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Frederick H. Dyer, Compendium of the War of the Rebellion: Regimental Histories 68 28 Browse Search
Alfred Roman, The military operations of General Beauregard in the war between the states, 1861 to 1865 64 0 Browse Search
Rebellion Record: a Diary of American Events: Documents and Narratives, Volume 8. (ed. Frank Moore) 39 3 Browse Search
Rebellion Record: a Diary of American Events: Documents and Narratives, Volume 4. (ed. Frank Moore) 19 1 Browse Search
Frederick H. Dyer, Compendium of the War of the Rebellion: Battles 18 0 Browse Search
Benson J. Lossing, Pictorial Field Book of the Civil War. Volume 2. 17 1 Browse Search
Comte de Paris, History of the Civil War in America. Vol. 4. (ed. Henry Coppee , LL.D.) 16 0 Browse Search
Official Records of the Union and Confederate Armies, Chapter XXII: Operations in Kentucky, Tennessee, North Mississippi, North Alabama, and Southwest Virginia. March 4-June 10, 1862., Part II: Correspondence, Orders, and Returns. (ed. Lieut. Col. Robert N. Scott) 16 0 Browse Search
Rebellion Record: a Diary of American Events, Diary from December 17, 1860 - April 30, 1864 (ed. Frank Moore) 11 3 Browse Search
Horace Greeley, The American Conflict: A History of the Great Rebellion in the United States of America, 1860-65: its Causes, Incidents, and Results: Intended to exhibit especially its moral and political phases with the drift and progress of American opinion respecting human slavery from 1776 to the close of the War for the Union. Volume II. 7 1 Browse Search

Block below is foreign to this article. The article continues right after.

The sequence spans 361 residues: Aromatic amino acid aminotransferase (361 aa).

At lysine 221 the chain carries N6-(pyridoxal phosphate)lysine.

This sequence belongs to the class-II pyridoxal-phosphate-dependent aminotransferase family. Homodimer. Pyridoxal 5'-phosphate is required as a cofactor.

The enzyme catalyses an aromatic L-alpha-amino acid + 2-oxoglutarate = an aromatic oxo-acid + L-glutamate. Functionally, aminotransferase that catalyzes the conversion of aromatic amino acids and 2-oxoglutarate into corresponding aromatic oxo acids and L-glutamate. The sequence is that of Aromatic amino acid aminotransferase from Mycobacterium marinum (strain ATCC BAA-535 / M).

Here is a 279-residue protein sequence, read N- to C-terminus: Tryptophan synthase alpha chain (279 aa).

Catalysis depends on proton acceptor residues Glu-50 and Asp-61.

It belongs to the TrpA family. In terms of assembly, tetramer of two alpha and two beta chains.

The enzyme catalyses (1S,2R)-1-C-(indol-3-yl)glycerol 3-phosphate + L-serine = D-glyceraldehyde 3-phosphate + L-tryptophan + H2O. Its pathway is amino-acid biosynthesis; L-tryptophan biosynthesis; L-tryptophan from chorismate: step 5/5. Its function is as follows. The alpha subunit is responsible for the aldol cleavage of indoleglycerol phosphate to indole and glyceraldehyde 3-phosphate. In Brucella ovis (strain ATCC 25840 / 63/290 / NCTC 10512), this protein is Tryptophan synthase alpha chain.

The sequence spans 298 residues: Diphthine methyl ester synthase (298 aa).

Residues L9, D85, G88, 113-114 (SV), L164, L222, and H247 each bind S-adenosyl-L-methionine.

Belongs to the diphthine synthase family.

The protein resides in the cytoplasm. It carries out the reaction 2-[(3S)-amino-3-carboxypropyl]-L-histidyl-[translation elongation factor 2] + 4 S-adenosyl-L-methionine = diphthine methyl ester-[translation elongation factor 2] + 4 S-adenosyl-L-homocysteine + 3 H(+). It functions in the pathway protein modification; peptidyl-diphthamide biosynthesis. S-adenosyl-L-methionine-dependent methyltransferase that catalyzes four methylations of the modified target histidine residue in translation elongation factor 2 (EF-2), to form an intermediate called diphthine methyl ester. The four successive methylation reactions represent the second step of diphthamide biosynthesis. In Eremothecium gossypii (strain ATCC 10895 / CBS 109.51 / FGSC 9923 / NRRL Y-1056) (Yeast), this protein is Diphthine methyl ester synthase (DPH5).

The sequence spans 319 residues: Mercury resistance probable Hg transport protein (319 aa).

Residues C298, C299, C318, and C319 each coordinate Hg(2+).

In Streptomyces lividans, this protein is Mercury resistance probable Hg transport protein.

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Browsing named entities in The Daily Dispatch: April 4, 1864., [Electronic resource]. You can also browse the collection for Union City (Tennessee, United States) or search for Union City (Tennessee, United States) in all documents.

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ave been stopped at Charleston for garrison duty. Pickets are out on all the roads. In the fight on Monday four of the 54th Illinois regiment and one Union citizen were killed, and Col. Mitchell, five privates and two Union citizens, were wounded. Two rebels were killed and several wounded. Forrest's raid — his capture of prisoners at Union city — his reported repulse at Paducah. The accounts of Gen. Forrest's progress in his raid are contradictory. He captured Union City, Tenn., with about 500 Federals, under Col. Hawkins, and, it appears, took his prisoners along with him, as he still had them when he appeared in front of Paducah, Ky., on the 26th. The following is the Yankee account of what they claim to be his repulse at that place: Gen. Forrest had about 7,000 men in the attack on Paducah. His line of battle was 2½ miles long. The fight lasted all the afternoon. Four assaults were made on the fourteen masse, each of which was repulsed with great